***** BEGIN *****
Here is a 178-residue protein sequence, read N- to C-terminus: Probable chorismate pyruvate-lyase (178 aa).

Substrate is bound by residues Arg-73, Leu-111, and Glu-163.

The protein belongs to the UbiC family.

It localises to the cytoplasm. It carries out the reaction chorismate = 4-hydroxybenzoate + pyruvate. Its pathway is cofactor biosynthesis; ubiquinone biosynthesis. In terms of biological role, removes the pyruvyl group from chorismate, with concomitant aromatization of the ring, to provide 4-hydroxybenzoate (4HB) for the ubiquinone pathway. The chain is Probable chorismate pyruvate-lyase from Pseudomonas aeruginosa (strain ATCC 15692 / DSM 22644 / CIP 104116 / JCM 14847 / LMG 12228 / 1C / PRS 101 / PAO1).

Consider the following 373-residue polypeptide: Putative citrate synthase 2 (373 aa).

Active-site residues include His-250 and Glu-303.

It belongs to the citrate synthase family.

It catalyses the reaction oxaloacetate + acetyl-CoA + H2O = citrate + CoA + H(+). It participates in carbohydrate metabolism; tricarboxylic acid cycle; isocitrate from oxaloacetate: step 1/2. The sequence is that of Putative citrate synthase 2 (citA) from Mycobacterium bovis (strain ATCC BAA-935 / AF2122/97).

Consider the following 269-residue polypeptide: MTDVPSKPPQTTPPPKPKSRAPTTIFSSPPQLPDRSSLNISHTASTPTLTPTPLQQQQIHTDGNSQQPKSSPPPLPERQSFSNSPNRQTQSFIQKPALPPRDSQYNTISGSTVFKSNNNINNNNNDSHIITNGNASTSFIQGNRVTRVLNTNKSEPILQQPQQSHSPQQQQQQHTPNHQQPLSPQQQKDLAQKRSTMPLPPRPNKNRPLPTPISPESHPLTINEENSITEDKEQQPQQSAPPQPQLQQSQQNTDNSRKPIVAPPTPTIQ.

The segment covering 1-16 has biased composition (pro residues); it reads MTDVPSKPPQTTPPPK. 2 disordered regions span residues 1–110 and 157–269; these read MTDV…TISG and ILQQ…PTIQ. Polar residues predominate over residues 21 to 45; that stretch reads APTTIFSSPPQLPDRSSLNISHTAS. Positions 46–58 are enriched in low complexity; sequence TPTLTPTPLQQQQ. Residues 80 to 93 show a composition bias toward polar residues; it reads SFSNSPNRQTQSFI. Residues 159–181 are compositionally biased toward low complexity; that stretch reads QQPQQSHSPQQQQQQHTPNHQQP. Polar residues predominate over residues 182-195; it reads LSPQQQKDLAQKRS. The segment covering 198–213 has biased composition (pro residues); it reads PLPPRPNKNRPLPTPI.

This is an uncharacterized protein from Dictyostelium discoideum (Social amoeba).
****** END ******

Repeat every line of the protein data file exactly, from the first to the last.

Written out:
Here is a 178-residue protein sequence, read N- to C-terminus: Probable chorismate pyruvate-lyase (178 aa).

Substrate is bound by residues Arg-73, Leu-111, and Glu-163.

The protein belongs to the UbiC family.

It localises to the cytoplasm. It carries out the reaction chorismate = 4-hydroxybenzoate + pyruvate. Its pathway is cofactor biosynthesis; ubiquinone biosynthesis. In terms of biological role, removes the pyruvyl group from chorismate, with concomitant aromatization of the ring, to provide 4-hydroxybenzoate (4HB) for the ubiquinone pathway. The chain is Probable chorismate pyruvate-lyase from Pseudomonas aeruginosa (strain ATCC 15692 / DSM 22644 / CIP 104116 / JCM 14847 / LMG 12228 / 1C / PRS 101 / PAO1).

Consider the following 373-residue polypeptide: Putative citrate synthase 2 (373 aa).

Active-site residues include His-250 and Glu-303.

It belongs to the citrate synthase family.

It catalyses the reaction oxaloacetate + acetyl-CoA + H2O = citrate + CoA + H(+). It participates in carbohydrate metabolism; tricarboxylic acid cycle; isocitrate from oxaloacetate: step 1/2. The sequence is that of Putative citrate synthase 2 (citA) from Mycobacterium bovis (strain ATCC BAA-935 / AF2122/97).

Consider the following 269-residue polypeptide: MTDVPSKPPQTTPPPKPKSRAPTTIFSSPPQLPDRSSLNISHTASTPTLTPTPLQQQQIHTDGNSQQPKSSPPPLPERQSFSNSPNRQTQSFIQKPALPPRDSQYNTISGSTVFKSNNNINNNNNDSHIITNGNASTSFIQGNRVTRVLNTNKSEPILQQPQQSHSPQQQQQQHTPNHQQPLSPQQQKDLAQKRSTMPLPPRPNKNRPLPTPISPESHPLTINEENSITEDKEQQPQQSAPPQPQLQQSQQNTDNSRKPIVAPPTPTIQ.

The segment covering 1-16 has biased composition (pro residues); it reads MTDVPSKPPQTTPPPK. 2 disordered regions span residues 1–110 and 157–269; these read MTDV…TISG and ILQQ…PTIQ. Polar residues predominate over residues 21 to 45; that stretch reads APTTIFSSPPQLPDRSSLNISHTAS. Positions 46–58 are enriched in low complexity; sequence TPTLTPTPLQQQQ. Residues 80 to 93 show a composition bias toward polar residues; it reads SFSNSPNRQTQSFI. Residues 159–181 are compositionally biased toward low complexity; that stretch reads QQPQQSHSPQQQQQQHTPNHQQP. Polar residues predominate over residues 182-195; it reads LSPQQQKDLAQKRS. The segment covering 198–213 has biased composition (pro residues); it reads PLPPRPNKNRPLPTPI.

This is an uncharacterized protein from Dictyostelium discoideum (Social amoeba).